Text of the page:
<--- That's me, roughly, except this pig looks kind of happy, whereas I am in A Mood. And I'm just gonna frantically bang and bang on my keyboard until I get it all out, and then I'm gonna go swimming and go out and appreciate nature with my friend, and do all the things you're Supposed to Do to pull yourself out of it.
And then I'm gonna go buy toilet paper, which is actually a segue into this next paragraph. See, buying toilet paper is a little thing, and right now all the little things seem like a Big Deal. And you know what that's called when little things seem overwhelming? That's called depression. And as a person who has battled depression, it is very scary to think I might be Back There.
I know I'm not. I know this chiefly because I can come up with a plan to pull myself out, and, although it's a struggle, I'm willing to carry out that plan. (And don't think the plan is something really enlightened like, "Go help the less fortunate so I can put my own petty problems in perspective." No, the plan is more like, "Stop and watch Glee under a huge blanket in the middle of the day.")
My worst depressive episode began in January 2008. At the time, I assumed I could just pop a pill and it would all be better. I'd been on Prozac before for anxiety, and although my recovery took about two months, I was instantly, insanely happy at the end of those two months. So I assumed, when I finally got the prescription for Prozac in February 2008, that I would be better right away.
But that time it took awhile. Like, about a year. I mean, things gradually got better, to the point where I could get up in the morning and fathom being able to make it through a day, but ultimately I was Down. During that year I upped my dosage and went to therapy. I started taking a prescription vitamin (Deplin, which is folic acid), which has been known to boost the effects of antidepressants. I made a lifestyle change in the form of quitting my full-time job to be a full-time mom. But still I was sad and exhausted and generally hating life.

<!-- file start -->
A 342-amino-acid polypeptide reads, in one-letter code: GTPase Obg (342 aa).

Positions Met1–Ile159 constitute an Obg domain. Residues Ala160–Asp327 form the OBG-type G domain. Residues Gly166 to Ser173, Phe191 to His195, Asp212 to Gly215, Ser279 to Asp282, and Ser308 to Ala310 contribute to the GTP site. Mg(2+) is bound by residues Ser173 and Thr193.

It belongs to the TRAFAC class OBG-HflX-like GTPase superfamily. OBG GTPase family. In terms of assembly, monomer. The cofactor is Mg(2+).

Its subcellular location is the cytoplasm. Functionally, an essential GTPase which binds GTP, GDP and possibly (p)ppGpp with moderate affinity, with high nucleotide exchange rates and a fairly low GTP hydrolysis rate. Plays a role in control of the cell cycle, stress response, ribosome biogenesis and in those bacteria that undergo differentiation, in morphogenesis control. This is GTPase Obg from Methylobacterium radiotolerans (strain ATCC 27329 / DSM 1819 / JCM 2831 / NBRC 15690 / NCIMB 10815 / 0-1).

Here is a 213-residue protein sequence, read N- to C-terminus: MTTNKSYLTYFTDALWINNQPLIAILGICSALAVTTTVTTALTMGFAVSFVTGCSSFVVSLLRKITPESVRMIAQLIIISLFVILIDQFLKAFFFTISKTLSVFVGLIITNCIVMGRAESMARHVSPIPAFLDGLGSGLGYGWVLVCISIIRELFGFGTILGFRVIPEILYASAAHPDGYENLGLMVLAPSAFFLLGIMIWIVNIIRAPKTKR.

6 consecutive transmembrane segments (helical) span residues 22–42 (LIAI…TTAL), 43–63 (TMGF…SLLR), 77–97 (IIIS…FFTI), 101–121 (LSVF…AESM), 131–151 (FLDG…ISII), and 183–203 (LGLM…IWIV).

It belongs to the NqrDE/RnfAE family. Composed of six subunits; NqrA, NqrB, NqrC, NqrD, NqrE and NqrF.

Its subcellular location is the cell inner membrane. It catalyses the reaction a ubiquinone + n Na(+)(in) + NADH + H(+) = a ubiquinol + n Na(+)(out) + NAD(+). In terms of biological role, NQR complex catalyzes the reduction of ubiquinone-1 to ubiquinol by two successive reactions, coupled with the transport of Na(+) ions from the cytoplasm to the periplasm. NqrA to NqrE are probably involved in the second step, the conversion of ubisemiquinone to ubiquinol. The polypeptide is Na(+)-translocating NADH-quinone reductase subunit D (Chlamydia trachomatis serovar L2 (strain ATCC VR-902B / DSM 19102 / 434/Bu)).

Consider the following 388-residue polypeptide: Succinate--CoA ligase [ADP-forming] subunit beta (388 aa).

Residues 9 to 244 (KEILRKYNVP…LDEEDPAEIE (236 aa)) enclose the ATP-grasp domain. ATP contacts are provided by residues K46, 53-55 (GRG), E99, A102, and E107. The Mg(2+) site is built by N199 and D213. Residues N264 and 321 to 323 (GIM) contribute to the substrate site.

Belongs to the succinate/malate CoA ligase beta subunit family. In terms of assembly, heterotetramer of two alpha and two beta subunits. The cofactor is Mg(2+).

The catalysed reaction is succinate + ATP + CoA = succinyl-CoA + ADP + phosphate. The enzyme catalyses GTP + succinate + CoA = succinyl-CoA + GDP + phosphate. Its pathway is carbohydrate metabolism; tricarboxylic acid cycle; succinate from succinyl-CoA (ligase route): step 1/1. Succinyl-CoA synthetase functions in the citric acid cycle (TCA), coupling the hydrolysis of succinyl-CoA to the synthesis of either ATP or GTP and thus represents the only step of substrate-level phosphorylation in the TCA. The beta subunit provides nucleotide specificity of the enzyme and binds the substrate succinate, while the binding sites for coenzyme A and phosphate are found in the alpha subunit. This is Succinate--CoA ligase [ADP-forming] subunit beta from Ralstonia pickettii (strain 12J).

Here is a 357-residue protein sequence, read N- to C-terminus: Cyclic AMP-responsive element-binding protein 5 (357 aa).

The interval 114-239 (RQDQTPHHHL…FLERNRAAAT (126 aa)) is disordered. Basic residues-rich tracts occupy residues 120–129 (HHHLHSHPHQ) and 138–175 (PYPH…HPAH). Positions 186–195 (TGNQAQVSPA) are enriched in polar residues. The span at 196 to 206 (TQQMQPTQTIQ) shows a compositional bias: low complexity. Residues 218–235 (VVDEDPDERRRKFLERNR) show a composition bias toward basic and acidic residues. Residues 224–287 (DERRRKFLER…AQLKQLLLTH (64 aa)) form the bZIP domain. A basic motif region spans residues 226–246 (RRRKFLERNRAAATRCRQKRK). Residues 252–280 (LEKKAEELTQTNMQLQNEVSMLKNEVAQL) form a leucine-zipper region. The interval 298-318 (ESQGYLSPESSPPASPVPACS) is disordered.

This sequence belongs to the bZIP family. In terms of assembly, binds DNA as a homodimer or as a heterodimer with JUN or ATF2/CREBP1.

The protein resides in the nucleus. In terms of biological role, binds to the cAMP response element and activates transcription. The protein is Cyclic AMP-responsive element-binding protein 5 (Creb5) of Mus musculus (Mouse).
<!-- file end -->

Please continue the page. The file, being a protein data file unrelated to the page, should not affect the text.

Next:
I didn't mean to make this a blow-by-blow account of my life in 2008, but, long story slightly shorter, what really pulled me out of depression was committing to exercise. Let me make myself perfectly clear here: I do not think that most people can exercise their way out of major depression or any other mental illness. Most people need medication. I need medication. But medication is not a magic bullet, as I assumed it would be. Medication gets you to the point where you can do something to pull yourself out of depression. It does not do all the work for you. It takes the edge off of your depression so you can at least say, "Oh yeah, I know some things I can do to make myself better, and I'm actually willing to try them." And you are able to drag yourself out of bed and do these things because medication took the edge off, but it's still your job to adopt lifestyle behaviors to get you the rest of the way to recovery. Like any medical condition (and mental illness is a medical condition), both pharmaceutical and lifestyle interventions are required for treatment and recovery.
So, I know what I need to do to pull myself out, and that is precisely why I am not Back There. Sure, I get upset and think things like, "Oh my gosh, now I have to PREPARE FOOD for lunch ... Wow, I seriously have the WORST LIFE EVER!" But I don't think, "Geez, there's no point to life, and nothing is fun or pleasurable, and I just want to die."
This post kind of veered off the course of what I originally intended to write about. I was just going to complain about my petty problems for awhile. But instead I turned it into some sort of lame public service announcement about mental illness. Which, overall, is an improvement. And I think I'm already starting to get some perspective after all.